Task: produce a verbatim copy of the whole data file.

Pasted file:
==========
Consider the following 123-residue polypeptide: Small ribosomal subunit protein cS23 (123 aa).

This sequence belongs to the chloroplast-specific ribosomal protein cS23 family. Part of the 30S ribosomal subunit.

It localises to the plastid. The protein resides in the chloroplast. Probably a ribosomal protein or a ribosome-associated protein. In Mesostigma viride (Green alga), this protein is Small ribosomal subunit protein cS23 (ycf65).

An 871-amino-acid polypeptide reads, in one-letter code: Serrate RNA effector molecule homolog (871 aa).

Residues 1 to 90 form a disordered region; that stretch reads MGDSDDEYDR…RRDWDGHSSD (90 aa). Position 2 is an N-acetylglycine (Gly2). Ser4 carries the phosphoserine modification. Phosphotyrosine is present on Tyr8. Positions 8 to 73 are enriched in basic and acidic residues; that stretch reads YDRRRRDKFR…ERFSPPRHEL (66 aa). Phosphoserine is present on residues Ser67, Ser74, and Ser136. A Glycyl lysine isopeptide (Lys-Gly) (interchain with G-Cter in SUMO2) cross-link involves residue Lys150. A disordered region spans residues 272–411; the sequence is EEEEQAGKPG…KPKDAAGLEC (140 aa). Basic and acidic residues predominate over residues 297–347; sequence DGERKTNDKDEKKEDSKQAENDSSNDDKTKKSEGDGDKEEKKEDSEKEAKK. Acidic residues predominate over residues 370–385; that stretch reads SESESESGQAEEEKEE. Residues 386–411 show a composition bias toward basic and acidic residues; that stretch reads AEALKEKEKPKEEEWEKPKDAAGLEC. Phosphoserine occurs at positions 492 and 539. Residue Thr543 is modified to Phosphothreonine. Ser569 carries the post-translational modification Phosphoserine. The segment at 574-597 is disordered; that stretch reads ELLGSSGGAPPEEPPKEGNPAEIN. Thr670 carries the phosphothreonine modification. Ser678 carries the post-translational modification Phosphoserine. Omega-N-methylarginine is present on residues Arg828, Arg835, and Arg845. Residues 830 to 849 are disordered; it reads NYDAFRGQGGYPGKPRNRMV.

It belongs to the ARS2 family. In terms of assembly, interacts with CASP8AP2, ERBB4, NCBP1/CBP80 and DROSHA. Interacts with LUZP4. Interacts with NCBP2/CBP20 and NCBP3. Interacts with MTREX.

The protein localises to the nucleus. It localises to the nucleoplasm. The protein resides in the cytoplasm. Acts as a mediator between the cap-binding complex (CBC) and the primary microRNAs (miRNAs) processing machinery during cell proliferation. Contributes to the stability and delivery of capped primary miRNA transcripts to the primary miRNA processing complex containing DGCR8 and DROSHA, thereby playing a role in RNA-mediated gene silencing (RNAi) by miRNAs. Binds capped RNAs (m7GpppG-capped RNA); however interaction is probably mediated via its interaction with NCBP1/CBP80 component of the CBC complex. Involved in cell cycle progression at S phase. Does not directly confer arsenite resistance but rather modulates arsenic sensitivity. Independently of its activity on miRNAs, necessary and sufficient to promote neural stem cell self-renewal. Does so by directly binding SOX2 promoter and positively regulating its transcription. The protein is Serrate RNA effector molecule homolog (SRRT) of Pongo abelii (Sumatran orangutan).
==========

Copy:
Consider the following 123-residue polypeptide: Small ribosomal subunit protein cS23 (123 aa).

This sequence belongs to the chloroplast-specific ribosomal protein cS23 family. Part of the 30S ribosomal subunit.

It localises to the plastid. The protein resides in the chloroplast. Probably a ribosomal protein or a ribosome-associated protein. In Mesostigma viride (Green alga), this protein is Small ribosomal subunit protein cS23 (ycf65).

An 871-amino-acid polypeptide reads, in one-letter code: Serrate RNA effector molecule homolog (871 aa).

Residues 1 to 90 form a disordered region; that stretch reads MGDSDDEYDR…RRDWDGHSSD (90 aa). Position 2 is an N-acetylglycine (Gly2). Ser4 carries the phosphoserine modification. Phosphotyrosine is present on Tyr8. Positions 8 to 73 are enriched in basic and acidic residues; that stretch reads YDRRRRDKFR…ERFSPPRHEL (66 aa). Phosphoserine is present on residues Ser67, Ser74, and Ser136. A Glycyl lysine isopeptide (Lys-Gly) (interchain with G-Cter in SUMO2) cross-link involves residue Lys150. A disordered region spans residues 272–411; the sequence is EEEEQAGKPG…KPKDAAGLEC (140 aa). Basic and acidic residues predominate over residues 297–347; sequence DGERKTNDKDEKKEDSKQAENDSSNDDKTKKSEGDGDKEEKKEDSEKEAKK. Acidic residues predominate over residues 370–385; that stretch reads SESESESGQAEEEKEE. Residues 386–411 show a composition bias toward basic and acidic residues; that stretch reads AEALKEKEKPKEEEWEKPKDAAGLEC. Phosphoserine occurs at positions 492 and 539. Residue Thr543 is modified to Phosphothreonine. Ser569 carries the post-translational modification Phosphoserine. The segment at 574-597 is disordered; that stretch reads ELLGSSGGAPPEEPPKEGNPAEIN. Thr670 carries the phosphothreonine modification. Ser678 carries the post-translational modification Phosphoserine. Omega-N-methylarginine is present on residues Arg828, Arg835, and Arg845. Residues 830 to 849 are disordered; it reads NYDAFRGQGGYPGKPRNRMV.

It belongs to the ARS2 family. In terms of assembly, interacts with CASP8AP2, ERBB4, NCBP1/CBP80 and DROSHA. Interacts with LUZP4. Interacts with NCBP2/CBP20 and NCBP3. Interacts with MTREX.

The protein localises to the nucleus. It localises to the nucleoplasm. The protein resides in the cytoplasm. Acts as a mediator between the cap-binding complex (CBC) and the primary microRNAs (miRNAs) processing machinery during cell proliferation. Contributes to the stability and delivery of capped primary miRNA transcripts to the primary miRNA processing complex containing DGCR8 and DROSHA, thereby playing a role in RNA-mediated gene silencing (RNAi) by miRNAs. Binds capped RNAs (m7GpppG-capped RNA); however interaction is probably mediated via its interaction with NCBP1/CBP80 component of the CBC complex. Involved in cell cycle progression at S phase. Does not directly confer arsenite resistance but rather modulates arsenic sensitivity. Independently of its activity on miRNAs, necessary and sufficient to promote neural stem cell self-renewal. Does so by directly binding SOX2 promoter and positively regulating its transcription. The protein is Serrate RNA effector molecule homolog (SRRT) of Pongo abelii (Sumatran orangutan).